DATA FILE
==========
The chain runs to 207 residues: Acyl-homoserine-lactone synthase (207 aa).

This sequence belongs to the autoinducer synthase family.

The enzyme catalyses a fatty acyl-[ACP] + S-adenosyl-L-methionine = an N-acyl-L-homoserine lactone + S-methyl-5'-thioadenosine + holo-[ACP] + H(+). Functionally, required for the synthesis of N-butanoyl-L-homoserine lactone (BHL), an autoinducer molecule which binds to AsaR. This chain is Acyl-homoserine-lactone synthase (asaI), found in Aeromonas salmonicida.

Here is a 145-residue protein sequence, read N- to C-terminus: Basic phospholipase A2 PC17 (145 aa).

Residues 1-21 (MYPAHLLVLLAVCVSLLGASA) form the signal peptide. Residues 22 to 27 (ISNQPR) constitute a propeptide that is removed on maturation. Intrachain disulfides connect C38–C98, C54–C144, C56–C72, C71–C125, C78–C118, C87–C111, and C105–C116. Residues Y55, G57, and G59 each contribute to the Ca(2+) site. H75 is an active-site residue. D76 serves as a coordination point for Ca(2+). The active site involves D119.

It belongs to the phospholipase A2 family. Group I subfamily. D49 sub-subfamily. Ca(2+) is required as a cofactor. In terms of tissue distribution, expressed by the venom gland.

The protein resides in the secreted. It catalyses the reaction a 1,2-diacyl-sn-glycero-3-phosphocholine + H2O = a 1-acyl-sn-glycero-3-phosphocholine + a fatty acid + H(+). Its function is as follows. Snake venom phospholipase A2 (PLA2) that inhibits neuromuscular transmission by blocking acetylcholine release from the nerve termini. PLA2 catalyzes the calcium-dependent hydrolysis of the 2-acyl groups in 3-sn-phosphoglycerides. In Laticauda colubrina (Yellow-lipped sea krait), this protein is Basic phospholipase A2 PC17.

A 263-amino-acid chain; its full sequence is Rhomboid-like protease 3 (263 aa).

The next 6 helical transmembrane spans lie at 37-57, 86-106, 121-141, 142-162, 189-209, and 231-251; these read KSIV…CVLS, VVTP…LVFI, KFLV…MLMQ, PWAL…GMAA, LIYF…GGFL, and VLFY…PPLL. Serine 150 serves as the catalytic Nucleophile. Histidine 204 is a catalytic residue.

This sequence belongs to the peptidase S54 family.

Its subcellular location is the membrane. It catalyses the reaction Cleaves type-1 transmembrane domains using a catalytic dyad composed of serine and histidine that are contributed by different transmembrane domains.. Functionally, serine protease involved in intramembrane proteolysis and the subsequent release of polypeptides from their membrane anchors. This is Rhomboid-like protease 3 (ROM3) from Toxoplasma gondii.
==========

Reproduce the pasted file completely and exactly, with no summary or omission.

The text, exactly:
The chain runs to 207 residues: Acyl-homoserine-lactone synthase (207 aa).

This sequence belongs to the autoinducer synthase family.

The enzyme catalyses a fatty acyl-[ACP] + S-adenosyl-L-methionine = an N-acyl-L-homoserine lactone + S-methyl-5'-thioadenosine + holo-[ACP] + H(+). Functionally, required for the synthesis of N-butanoyl-L-homoserine lactone (BHL), an autoinducer molecule which binds to AsaR. This chain is Acyl-homoserine-lactone synthase (asaI), found in Aeromonas salmonicida.

Here is a 145-residue protein sequence, read N- to C-terminus: Basic phospholipase A2 PC17 (145 aa).

Residues 1-21 (MYPAHLLVLLAVCVSLLGASA) form the signal peptide. Residues 22 to 27 (ISNQPR) constitute a propeptide that is removed on maturation. Intrachain disulfides connect C38–C98, C54–C144, C56–C72, C71–C125, C78–C118, C87–C111, and C105–C116. Residues Y55, G57, and G59 each contribute to the Ca(2+) site. H75 is an active-site residue. D76 serves as a coordination point for Ca(2+). The active site involves D119.

It belongs to the phospholipase A2 family. Group I subfamily. D49 sub-subfamily. Ca(2+) is required as a cofactor. In terms of tissue distribution, expressed by the venom gland.

The protein resides in the secreted. It catalyses the reaction a 1,2-diacyl-sn-glycero-3-phosphocholine + H2O = a 1-acyl-sn-glycero-3-phosphocholine + a fatty acid + H(+). Its function is as follows. Snake venom phospholipase A2 (PLA2) that inhibits neuromuscular transmission by blocking acetylcholine release from the nerve termini. PLA2 catalyzes the calcium-dependent hydrolysis of the 2-acyl groups in 3-sn-phosphoglycerides. In Laticauda colubrina (Yellow-lipped sea krait), this protein is Basic phospholipase A2 PC17.

A 263-amino-acid chain; its full sequence is Rhomboid-like protease 3 (263 aa).

The next 6 helical transmembrane spans lie at 37-57, 86-106, 121-141, 142-162, 189-209, and 231-251; these read KSIV…CVLS, VVTP…LVFI, KFLV…MLMQ, PWAL…GMAA, LIYF…GGFL, and VLFY…PPLL. Serine 150 serves as the catalytic Nucleophile. Histidine 204 is a catalytic residue.

This sequence belongs to the peptidase S54 family.

Its subcellular location is the membrane. It catalyses the reaction Cleaves type-1 transmembrane domains using a catalytic dyad composed of serine and histidine that are contributed by different transmembrane domains.. Functionally, serine protease involved in intramembrane proteolysis and the subsequent release of polypeptides from their membrane anchors. This is Rhomboid-like protease 3 (ROM3) from Toxoplasma gondii.